6) 15:15-15:45 “TOEFL IBT - Understanding the TOEFL test and how to help students prepare” Gerald Williams (Kansai University of International Studies)
7) 15:50-16:10 “Fostering more student autonomy” Craig Gamble (Kansai University of International Studies)
Room B: 502
1) 10:00-10:30 “Creating a community of learners: KUIS model”
Midori Sasaki (Kansai University of International Studies)
2) 10:35-11:05 “Joy of learning English as a foreign language - What forms learners' motivation” Daisuke Kimura (Kansai University of International Studies)
3) 11:10-11:40 “Teacher and Student expectations of effective language teaching as a problem for motivation” Ryan Richardson (Ritsumeikan University)
4) 11:45-12:15 “Confidence is your student’s passport to success”
Yoshiko Hashimoto (Oxford University Press)
5) 14: 40-15:10 “Computers in the classroom: The practices and perceptions of Japanese English teachers” Andrew Sowter (Kansai University of International Studies)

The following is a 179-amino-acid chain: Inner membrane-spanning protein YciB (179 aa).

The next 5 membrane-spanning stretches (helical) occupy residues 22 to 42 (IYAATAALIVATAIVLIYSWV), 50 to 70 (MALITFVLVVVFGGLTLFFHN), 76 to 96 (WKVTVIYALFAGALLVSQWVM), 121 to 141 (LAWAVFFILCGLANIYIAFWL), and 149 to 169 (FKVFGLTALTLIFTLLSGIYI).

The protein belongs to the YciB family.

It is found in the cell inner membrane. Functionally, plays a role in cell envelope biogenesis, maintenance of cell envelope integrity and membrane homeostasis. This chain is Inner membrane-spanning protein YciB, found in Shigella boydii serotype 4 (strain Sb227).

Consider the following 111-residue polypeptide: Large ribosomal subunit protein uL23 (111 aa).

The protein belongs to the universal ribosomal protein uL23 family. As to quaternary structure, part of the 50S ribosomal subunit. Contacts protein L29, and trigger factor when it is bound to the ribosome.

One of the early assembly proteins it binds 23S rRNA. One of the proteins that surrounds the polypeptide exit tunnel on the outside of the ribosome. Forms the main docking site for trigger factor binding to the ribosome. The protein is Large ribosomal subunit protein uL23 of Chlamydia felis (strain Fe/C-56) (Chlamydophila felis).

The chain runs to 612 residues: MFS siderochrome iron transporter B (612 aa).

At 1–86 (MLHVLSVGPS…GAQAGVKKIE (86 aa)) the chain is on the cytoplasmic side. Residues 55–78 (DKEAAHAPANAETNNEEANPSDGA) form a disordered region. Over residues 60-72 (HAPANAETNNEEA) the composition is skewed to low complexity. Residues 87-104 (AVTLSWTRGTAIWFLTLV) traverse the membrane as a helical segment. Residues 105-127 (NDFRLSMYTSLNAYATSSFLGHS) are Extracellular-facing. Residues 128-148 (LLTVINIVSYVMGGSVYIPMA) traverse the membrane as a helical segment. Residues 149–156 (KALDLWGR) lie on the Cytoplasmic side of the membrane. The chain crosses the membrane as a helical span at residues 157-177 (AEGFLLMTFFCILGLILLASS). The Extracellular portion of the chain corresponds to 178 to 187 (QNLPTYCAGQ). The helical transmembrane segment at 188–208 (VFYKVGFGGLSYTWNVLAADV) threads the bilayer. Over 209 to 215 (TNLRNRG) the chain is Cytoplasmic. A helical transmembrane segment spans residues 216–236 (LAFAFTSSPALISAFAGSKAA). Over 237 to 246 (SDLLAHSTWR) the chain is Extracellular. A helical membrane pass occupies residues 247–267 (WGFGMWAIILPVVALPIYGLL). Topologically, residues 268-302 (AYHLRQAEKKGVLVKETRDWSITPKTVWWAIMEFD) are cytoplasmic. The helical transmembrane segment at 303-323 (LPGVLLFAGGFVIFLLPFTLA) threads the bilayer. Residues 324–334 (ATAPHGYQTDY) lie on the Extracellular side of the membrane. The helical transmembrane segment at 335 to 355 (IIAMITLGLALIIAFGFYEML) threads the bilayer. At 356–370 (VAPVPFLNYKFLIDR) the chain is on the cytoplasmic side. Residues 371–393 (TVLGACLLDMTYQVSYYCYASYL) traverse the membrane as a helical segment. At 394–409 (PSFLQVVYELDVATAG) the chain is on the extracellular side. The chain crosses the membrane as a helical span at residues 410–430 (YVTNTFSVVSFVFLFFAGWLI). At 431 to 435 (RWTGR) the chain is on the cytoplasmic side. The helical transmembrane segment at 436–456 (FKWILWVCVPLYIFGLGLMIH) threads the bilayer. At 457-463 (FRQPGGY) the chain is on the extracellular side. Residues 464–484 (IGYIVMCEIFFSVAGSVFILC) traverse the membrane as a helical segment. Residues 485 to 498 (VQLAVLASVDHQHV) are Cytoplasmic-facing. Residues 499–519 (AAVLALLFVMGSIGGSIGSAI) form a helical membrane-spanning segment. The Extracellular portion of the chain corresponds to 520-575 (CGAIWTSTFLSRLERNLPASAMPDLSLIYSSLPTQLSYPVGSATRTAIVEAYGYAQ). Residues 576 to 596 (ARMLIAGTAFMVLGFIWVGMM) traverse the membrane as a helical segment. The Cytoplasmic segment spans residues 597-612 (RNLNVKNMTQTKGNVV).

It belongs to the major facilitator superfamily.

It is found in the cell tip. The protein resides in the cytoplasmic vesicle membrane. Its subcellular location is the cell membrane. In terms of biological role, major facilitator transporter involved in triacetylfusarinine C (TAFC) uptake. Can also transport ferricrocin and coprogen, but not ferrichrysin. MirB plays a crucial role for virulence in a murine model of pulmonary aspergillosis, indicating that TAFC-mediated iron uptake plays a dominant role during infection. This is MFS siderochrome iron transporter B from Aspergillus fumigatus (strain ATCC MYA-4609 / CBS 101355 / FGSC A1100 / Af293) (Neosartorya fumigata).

6) 15:15-15:45 “Overcoming challenges and preparing learners for the future through travel motivated projects” Simon Thomas (Osaka Prefecture University)
7) 15:50-16:20 “Attaining proficient pronunciation and reading fluency in high school may contribute significantly to overall English performance for Japanese college students” Trent G. Spriggs (Kinki University)
Display of teaching materials (10:00-16:15) Room 505 & Room 506
Cengage Learning, Oxford University Press, Pearson Longman,
*** Lunch is provided by the publishers! (Room 504)
This event is co-sponsored by Kansai University of International Studies and Kobe JALT.